Managing a diverse but complementary product portfolio and bundling was another important theme in 2023 that seems to become even more important in 2024. Even for those publishers on the value path, 2023 offered up its challenges, but as Esther Kezia Thorpe wrote in the Nieman Lab predictions a year ago, subscription businesses drive product innovation, align the products much more in line with readers’ interests and build out product portfolios to capture revenue beyond their most engaged audiences.  

While social has been declining as a source of traffic, traffic from Google has been relatively durable, apart from dips due to algorithm changes. However, Facebook wasn’t the only platform going through a ‘divorce’ with media, particularly with news publishers. Google threatened to turn off the traffic tap to news publishers in Canada until they struck a deal with the government in late November

Apart from regulatory issues, publishers have been worried that Google’s AI, Bard, would answer users’ questions without the need for them to come to their site. A study by The Atlantic found that Google’s “Search Generative Experience” satisfied users 75% of the time, meaning that they didn’t need to carry on to a site.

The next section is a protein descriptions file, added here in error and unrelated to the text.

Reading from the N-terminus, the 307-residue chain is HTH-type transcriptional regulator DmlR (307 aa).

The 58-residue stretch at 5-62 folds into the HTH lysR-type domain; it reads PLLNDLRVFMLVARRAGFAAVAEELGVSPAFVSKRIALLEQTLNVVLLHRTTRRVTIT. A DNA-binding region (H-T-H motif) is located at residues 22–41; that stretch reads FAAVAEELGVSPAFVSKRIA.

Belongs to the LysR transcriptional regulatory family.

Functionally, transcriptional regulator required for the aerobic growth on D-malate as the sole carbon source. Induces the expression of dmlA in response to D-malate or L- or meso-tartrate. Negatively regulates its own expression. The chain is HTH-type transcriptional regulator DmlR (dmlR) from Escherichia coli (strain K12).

The response from publishers has been a mix of defence and offence. On the defensive side of things, some publishers worked to prevent large-language models from scraping their content. Others, like Bloomberg and travel business publisher Skift, decided to use special-purpose LLMs to create chatbots of their own. And large publishers including the AP and Axel Springer have struck deals with ChatGPT’s parent company to licence their content and licence OpenAI’s tools. 

When it comes to AI or any of these changes, we agree with Damian Radcliffe that publishers need to take time to develop an approach. The approach needs to be consistent with their overall strategy and their values. Things that Damian and we recommend for 2024:

We thank you for sharing some of your time and attention with us this year. We wish you all the very best in terms of your success in 2024, and we look forward to working with as many of you as possible in the new year.